That’s the question I think a work-a-day hobbyjogger has to always ask: am I willing to do the work? Because for nearly all of us the limiting factor is not our God-given talent or genetics, it’s simply how hard we are willing to work–to what extent we are willing to prioritize running against all the other things we have in our lives. It’s a tricky balance to get right but one that I think makes it all a little more interesting.
Name: Mike G / Hobbyjogger Chronicles
Age (at the time of first BQ): 30
Height: 5′ 9″
Weight (at the time of first BQ): not sure…160 ish.
At which marathon did you get your first BQ? Tell us a little about the race.
It was at the 2000 Baystate Marathon, on the old course that started and finished at the Greater Lowell Tech School in Tyngsboro. It was only my 2nd marathon–the first being Big Sur in 1999 which I ran almost on a lark, woefully under trained. I decide in the spring of 2000 that this was the year I wanted to finally qualify for and run the Boston Marathon. Originally I wanted to run Chicago with a buddy but he got injured almost right away so I changed plans to Baystate so I wouldn’t have to travel. I followed a plan that I found on the race website, I think it peaked at about 65 mpw. I had no idea what I was doing and I was hurt and running through injuries the whole time. Luckily I didn’t know any better and wasn’t aware of any online running message boards where people would have told me how crazy I was for trying to BQ in only my 2nd marathon when my first had been a 3:40. I needed a 3:10 to qualify (I didn’t even know about the “59 second rule” and ran a 3:09:40. It took absolutely everything I had. At the time it was definitely the highlight of my athletic life.
How long had you been running when you ran your first BQ? Did you run in college or high school?
I always ran a bit for fitness, but that was about it. I had run in high school but that was really sprints and middle distance (800m) so no real distance background.
What was your approximate lifetime mileage at the time of your first BQ?
Maybe 10,000 miles if you include 4 years of high school track 12 years earlier
How many miles did you run in the year before your first BQ?
Not sure. I wasn’t running at all really before I started my 16 week or whatever marathon training. Probably 7-800.
Approximately how many races did you run in that year?
1 including my BQ marathon.
Did you follow a canned program? If so, which one? If not, can you give us an idea of what your training philosophy was?
Like I said above, I found a training plan on the Baystate website. It was written by John Barbour who at the time was the coach of the Greater Lowell Road Runners. If I recall it was a fairly standard “intermediate” marathon plan. It focused on tempos and a weekly long run and a lot of easy distance. I actually bagged a lot of the workouts because as I said I was constantly battling little injuries. My preparation was not ideal by any stretch. Looking back I was so unprepared but I didn’t know any batter. I felt like I was right on the edge of major injury or breakdown that entire summer/fall leading up to it.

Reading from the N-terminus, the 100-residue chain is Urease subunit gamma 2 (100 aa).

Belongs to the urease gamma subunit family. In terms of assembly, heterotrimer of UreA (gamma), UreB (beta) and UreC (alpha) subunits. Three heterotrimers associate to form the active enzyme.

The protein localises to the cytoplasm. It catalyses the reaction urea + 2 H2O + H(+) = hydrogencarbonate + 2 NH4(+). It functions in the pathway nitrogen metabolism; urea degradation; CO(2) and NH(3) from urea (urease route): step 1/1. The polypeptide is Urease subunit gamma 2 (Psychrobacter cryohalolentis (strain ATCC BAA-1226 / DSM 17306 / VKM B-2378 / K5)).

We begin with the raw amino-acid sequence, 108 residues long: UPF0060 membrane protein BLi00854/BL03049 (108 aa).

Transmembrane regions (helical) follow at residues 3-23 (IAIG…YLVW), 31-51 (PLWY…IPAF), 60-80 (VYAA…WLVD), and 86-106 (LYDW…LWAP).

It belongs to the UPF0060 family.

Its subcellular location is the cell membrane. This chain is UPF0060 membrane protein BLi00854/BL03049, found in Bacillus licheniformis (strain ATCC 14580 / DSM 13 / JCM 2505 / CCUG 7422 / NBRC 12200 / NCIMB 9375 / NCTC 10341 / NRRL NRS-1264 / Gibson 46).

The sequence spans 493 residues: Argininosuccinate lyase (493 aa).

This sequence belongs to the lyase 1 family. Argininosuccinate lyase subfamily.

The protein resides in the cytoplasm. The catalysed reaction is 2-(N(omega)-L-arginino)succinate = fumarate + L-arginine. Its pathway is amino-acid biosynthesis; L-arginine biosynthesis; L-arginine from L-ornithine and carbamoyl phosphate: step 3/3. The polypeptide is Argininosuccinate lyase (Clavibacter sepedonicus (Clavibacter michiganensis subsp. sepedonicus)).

Did you run with a running club or utilize a coach?
Did cross training play a role in your training? If so, how?
Not really during my marathon build-up although I probably had pretty good basic fitness just from being athletic my whole life. I had done a ton of skiing, mountain biking, some running and other sports.
Any other thoughts you would like to share with those of working towards a BQ?
The thing that strikes me most now, looking back, is how hard I thought I was working and how impossible it seemed at the time. And now, 10 years later, I’ve actually lowered my marathon PR by a full 20 minutes from that 3:09:40. Training really is a progression and every time you reach a new level you need to really look down the road at what’s next. I’ll be the first to admit that it was easier for me to BQ than for a lot of people but the thing is I didn’t stop there. If I look at where I started, with a 3:40 at Big Sur, then a 3:09 at Bay State a couple years later to now having run 2:49 last fall at age 40 I think that proves that over the long haul training really works. And I still feel like, if I was willing to put in the work, I could do a lot better. That’s the question I think a work-a-day hobbyjogger has to always ask: am I willing to do the work? Because for nearly all of us the limiting factor is not our God-given talent or genetics, it’s simply how hard we are willing to work–to what extent we are willing to prioritize running against all the other things we have in our lives. It’s a tricky balance to get right but one that I think makes it all a little more interesting.